1) Use-cases for custom Token Validation
Let's consider first of all the use-cases for specifying a custom Validator implementation in CXF. When a security header is being processed by WSS4J, it delegates each security token to a Processor implementation, depending on the QName of the token. In WSS4J 1.6, Processors do not do any validation of extracted credentials from a token, they merely process it, make sure it meets basic requirements, etc. Validation is delegated to a Validator interface which is associated with that Processor implementation.
However, there are many possible use-cases where a user may wish to replace or remove or extend the default validation behaviour associated with a particular security token. Some examples include:
- Validating a UsernameToken, where the CallbackHandler implementation does not have access to the password.
- Validating a BinarySecurityToken of some custom type.
- Validating the attributes of a received SAML Assertion
- Validating a Timestamp in a more tolerant manner than the default.
- Dispatching a received security token to a third-party security service for validation/authentication.
- "ws-security.ut.validator" - Override UsernameToken validation.
- "ws-security.saml1.validator" - Override SAML1 token validation.
- "ws-security.saml2.validator" - Override SAML2 token validation.
- "ws-security.timestamp.validator" - Override Timestamp validation.
- "ws-security.signature.validator" - Override trust verification on a signature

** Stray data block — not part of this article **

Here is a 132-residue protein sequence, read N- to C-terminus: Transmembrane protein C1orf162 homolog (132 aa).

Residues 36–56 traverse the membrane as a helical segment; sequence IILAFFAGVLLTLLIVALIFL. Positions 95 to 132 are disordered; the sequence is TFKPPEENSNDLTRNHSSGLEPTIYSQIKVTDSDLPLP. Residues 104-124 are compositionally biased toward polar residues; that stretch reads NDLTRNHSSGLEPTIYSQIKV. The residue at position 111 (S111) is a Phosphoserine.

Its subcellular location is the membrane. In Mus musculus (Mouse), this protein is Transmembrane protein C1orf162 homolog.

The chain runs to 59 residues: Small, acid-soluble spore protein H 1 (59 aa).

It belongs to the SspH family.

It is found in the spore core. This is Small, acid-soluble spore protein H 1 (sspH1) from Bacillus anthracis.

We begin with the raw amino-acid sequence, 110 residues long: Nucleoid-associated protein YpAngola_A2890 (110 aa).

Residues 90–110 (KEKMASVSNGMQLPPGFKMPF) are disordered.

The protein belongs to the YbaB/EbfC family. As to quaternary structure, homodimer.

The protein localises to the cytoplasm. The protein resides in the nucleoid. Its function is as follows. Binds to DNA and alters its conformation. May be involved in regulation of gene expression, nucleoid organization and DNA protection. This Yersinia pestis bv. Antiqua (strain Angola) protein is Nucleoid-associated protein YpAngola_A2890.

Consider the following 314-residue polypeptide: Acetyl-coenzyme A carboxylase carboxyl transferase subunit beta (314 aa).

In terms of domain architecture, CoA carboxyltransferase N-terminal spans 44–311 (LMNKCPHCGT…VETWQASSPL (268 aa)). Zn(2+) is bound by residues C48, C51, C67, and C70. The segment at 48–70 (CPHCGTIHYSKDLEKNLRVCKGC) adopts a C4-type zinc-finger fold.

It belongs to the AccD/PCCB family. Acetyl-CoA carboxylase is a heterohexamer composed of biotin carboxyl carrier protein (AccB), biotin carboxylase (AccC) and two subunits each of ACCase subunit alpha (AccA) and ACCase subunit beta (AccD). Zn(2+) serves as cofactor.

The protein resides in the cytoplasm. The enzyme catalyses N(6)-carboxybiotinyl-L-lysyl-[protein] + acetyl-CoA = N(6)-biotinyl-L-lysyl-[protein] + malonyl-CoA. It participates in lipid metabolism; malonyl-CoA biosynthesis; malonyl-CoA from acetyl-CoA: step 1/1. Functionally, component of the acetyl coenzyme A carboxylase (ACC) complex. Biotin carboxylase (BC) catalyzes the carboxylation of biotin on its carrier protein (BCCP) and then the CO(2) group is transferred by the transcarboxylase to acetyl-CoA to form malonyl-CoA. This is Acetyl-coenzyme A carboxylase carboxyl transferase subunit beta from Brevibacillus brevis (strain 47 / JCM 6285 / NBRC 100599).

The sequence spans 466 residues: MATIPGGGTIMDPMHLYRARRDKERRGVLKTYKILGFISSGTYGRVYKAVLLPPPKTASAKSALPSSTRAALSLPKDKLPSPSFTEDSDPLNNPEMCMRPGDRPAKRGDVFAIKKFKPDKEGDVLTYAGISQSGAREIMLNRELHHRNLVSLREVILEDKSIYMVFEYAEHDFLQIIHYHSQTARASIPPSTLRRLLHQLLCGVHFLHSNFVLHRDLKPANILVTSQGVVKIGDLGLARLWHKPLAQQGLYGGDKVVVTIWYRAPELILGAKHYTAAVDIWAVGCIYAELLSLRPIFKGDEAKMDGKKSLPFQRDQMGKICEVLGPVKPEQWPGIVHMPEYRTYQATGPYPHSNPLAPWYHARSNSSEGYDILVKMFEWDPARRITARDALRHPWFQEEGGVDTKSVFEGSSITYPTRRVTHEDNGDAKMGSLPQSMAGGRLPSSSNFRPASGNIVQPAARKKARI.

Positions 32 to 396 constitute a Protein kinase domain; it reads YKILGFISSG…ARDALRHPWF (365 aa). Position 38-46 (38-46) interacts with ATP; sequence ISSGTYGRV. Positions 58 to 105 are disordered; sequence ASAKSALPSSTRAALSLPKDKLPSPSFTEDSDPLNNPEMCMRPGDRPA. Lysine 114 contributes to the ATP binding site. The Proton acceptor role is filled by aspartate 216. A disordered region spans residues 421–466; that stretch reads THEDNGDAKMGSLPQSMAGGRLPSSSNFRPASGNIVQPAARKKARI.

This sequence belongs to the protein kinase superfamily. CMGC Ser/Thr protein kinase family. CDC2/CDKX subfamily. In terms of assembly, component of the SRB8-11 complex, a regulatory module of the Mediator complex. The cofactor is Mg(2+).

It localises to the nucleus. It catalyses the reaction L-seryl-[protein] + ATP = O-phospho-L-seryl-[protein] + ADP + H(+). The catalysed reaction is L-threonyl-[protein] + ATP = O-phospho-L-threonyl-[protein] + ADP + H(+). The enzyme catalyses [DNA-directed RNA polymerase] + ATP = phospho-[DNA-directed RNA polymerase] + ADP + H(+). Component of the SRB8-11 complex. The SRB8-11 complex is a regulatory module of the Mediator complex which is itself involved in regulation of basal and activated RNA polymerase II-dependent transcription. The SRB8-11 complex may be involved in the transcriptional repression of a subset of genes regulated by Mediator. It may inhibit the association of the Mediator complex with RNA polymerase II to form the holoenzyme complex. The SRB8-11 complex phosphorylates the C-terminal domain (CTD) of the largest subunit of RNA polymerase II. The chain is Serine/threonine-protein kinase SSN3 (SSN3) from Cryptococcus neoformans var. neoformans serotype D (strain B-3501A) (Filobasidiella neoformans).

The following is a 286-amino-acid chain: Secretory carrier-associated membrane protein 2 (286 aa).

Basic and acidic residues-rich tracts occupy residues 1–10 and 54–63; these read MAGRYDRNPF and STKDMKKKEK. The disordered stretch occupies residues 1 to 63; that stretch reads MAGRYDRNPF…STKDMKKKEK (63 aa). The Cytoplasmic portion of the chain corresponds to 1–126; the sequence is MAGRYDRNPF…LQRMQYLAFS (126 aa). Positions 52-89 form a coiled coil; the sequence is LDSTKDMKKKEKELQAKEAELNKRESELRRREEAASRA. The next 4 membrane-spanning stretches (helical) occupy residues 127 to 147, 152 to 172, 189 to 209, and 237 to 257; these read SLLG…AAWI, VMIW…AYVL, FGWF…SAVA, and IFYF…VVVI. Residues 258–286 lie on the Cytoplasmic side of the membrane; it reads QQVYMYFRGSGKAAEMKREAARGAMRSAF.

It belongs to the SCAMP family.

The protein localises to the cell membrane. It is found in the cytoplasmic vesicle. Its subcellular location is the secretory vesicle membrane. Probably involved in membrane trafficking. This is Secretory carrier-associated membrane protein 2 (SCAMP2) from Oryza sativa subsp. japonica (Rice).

- "ws-security.bst.validator" - Override BinarySecurityToken validation.
3) Using Validators with WS-Trust
To see the power and flexibility of the approach of separating processing from validation, consider the STSTokenValidator that ships with CXF 2.4. This validator implementation has the ability to dispatch a received BinarySecurityToken, UsernameToken, or SAML Assertion to an STS (Security Token Service) for validation via WS-Trust. On invocation, it delegates the credential to another validator (STSSamlAssertionValidator). This validator essentially catches an exception caused by a signature validation failure of the SAML Assertion and sets a flag. Only if signature validation is unsuccessful does the STSTokenValidator dispatch the token to the STS for validation.
An example of how to configure the STSTokenValidator to validate a SAML1 Assertion against an STS in spring is as follows:
<property name="wsdlLocation" value="..."/>
<property name="serviceName" value=".../>
<property name="endpointName" value="..."/>
The STSTokenValidator also has the ability to obtain a transformed token from the STS and store it in the credential, where it is available as part of the WSSecurityEngineResult under the TAG_TRANSFORMED_TOKEN tag.